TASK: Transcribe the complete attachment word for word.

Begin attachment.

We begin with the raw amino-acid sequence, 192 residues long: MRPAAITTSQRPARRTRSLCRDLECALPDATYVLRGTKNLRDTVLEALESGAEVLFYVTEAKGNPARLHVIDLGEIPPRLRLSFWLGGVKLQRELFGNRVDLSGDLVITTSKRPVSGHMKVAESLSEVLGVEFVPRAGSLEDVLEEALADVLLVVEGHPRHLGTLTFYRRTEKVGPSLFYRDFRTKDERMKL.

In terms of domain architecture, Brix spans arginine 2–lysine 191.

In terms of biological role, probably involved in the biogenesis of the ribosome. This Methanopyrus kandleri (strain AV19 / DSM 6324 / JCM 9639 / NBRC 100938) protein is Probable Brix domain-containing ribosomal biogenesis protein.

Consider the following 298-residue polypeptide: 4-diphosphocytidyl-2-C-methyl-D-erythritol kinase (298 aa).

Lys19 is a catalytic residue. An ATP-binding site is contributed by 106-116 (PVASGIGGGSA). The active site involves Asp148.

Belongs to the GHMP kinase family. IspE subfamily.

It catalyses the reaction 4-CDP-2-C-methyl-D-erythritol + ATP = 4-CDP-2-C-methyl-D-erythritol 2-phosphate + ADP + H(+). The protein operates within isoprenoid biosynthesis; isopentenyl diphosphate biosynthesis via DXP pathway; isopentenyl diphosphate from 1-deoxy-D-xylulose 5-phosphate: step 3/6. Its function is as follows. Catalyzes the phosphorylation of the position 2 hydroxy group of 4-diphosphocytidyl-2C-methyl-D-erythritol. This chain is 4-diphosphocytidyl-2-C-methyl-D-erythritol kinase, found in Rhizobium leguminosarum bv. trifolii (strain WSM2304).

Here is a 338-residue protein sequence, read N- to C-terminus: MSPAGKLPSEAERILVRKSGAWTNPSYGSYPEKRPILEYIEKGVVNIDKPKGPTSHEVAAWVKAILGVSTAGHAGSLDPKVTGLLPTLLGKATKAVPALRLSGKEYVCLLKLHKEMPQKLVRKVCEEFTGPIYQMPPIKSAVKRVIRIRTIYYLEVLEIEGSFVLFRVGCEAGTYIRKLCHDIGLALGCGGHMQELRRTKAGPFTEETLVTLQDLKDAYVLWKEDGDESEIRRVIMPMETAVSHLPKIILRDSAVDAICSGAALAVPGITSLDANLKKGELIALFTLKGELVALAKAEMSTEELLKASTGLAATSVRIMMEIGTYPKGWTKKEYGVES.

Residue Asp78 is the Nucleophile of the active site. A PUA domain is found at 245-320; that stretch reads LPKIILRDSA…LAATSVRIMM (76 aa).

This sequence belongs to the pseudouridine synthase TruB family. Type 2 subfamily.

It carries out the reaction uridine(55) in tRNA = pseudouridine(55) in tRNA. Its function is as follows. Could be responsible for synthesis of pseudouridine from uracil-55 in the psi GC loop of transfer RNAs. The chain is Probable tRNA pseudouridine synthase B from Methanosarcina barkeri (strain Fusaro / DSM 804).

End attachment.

We begin with the raw amino-acid sequence, 192 residues long: MRPAAITTSQRPARRTRSLCRDLECALPDATYVLRGTKNLRDTVLEALESGAEVLFYVTEAKGNPARLHVIDLGEIPPRLRLSFWLGGVKLQRELFGNRVDLSGDLVITTSKRPVSGHMKVAESLSEVLGVEFVPRAGSLEDVLEEALADVLLVVEGHPRHLGTLTFYRRTEKVGPSLFYRDFRTKDERMKL.

In terms of domain architecture, Brix spans arginine 2–lysine 191.

In terms of biological role, probably involved in the biogenesis of the ribosome. This Methanopyrus kandleri (strain AV19 / DSM 6324 / JCM 9639 / NBRC 100938) protein is Probable Brix domain-containing ribosomal biogenesis protein.

Consider the following 298-residue polypeptide: 4-diphosphocytidyl-2-C-methyl-D-erythritol kinase (298 aa).

Lys19 is a catalytic residue. An ATP-binding site is contributed by 106-116 (PVASGIGGGSA). The active site involves Asp148.

Belongs to the GHMP kinase family. IspE subfamily.

It catalyses the reaction 4-CDP-2-C-methyl-D-erythritol + ATP = 4-CDP-2-C-methyl-D-erythritol 2-phosphate + ADP + H(+). The protein operates within isoprenoid biosynthesis; isopentenyl diphosphate biosynthesis via DXP pathway; isopentenyl diphosphate from 1-deoxy-D-xylulose 5-phosphate: step 3/6. Its function is as follows. Catalyzes the phosphorylation of the position 2 hydroxy group of 4-diphosphocytidyl-2C-methyl-D-erythritol. This chain is 4-diphosphocytidyl-2-C-methyl-D-erythritol kinase, found in Rhizobium leguminosarum bv. trifolii (strain WSM2304).

Here is a 338-residue protein sequence, read N- to C-terminus: MSPAGKLPSEAERILVRKSGAWTNPSYGSYPEKRPILEYIEKGVVNIDKPKGPTSHEVAAWVKAILGVSTAGHAGSLDPKVTGLLPTLLGKATKAVPALRLSGKEYVCLLKLHKEMPQKLVRKVCEEFTGPIYQMPPIKSAVKRVIRIRTIYYLEVLEIEGSFVLFRVGCEAGTYIRKLCHDIGLALGCGGHMQELRRTKAGPFTEETLVTLQDLKDAYVLWKEDGDESEIRRVIMPMETAVSHLPKIILRDSAVDAICSGAALAVPGITSLDANLKKGELIALFTLKGELVALAKAEMSTEELLKASTGLAATSVRIMMEIGTYPKGWTKKEYGVES.

Residue Asp78 is the Nucleophile of the active site. A PUA domain is found at 245-320; that stretch reads LPKIILRDSA…LAATSVRIMM (76 aa).

This sequence belongs to the pseudouridine synthase TruB family. Type 2 subfamily.

It carries out the reaction uridine(55) in tRNA = pseudouridine(55) in tRNA. Its function is as follows. Could be responsible for synthesis of pseudouridine from uracil-55 in the psi GC loop of transfer RNAs. The chain is Probable tRNA pseudouridine synthase B from Methanosarcina barkeri (strain Fusaro / DSM 804).